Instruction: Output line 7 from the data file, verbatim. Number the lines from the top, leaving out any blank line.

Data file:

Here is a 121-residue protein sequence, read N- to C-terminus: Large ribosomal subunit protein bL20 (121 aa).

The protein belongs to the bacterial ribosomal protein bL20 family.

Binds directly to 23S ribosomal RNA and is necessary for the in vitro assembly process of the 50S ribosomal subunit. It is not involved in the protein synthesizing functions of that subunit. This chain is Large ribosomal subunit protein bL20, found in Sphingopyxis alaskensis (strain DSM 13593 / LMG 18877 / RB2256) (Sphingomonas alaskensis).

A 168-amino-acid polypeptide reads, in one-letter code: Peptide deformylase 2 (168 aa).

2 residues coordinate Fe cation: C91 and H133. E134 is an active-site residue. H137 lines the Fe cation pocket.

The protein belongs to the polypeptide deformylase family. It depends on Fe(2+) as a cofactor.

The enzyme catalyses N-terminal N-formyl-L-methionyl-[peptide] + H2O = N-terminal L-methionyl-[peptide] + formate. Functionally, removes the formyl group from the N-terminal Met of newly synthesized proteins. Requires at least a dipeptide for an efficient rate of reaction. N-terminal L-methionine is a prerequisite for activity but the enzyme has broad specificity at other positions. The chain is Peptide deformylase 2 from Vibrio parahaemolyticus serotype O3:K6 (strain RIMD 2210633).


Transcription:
The enzyme catalyses N-terminal N-formyl-L-methionyl-[peptide] + H2O = N-terminal L-methionyl-[peptide] + formate. Functionally, removes the formyl group from the N-terminal Met of newly synthesized proteins. Requires at least a dipeptide for an efficient rate of reaction. N-terminal L-methionine is a prerequisite for activity but the enzyme has broad specificity at other positions. The chain is Peptide deformylase 2 from Vibrio parahaemolyticus serotype O3:K6 (strain RIMD 2210633).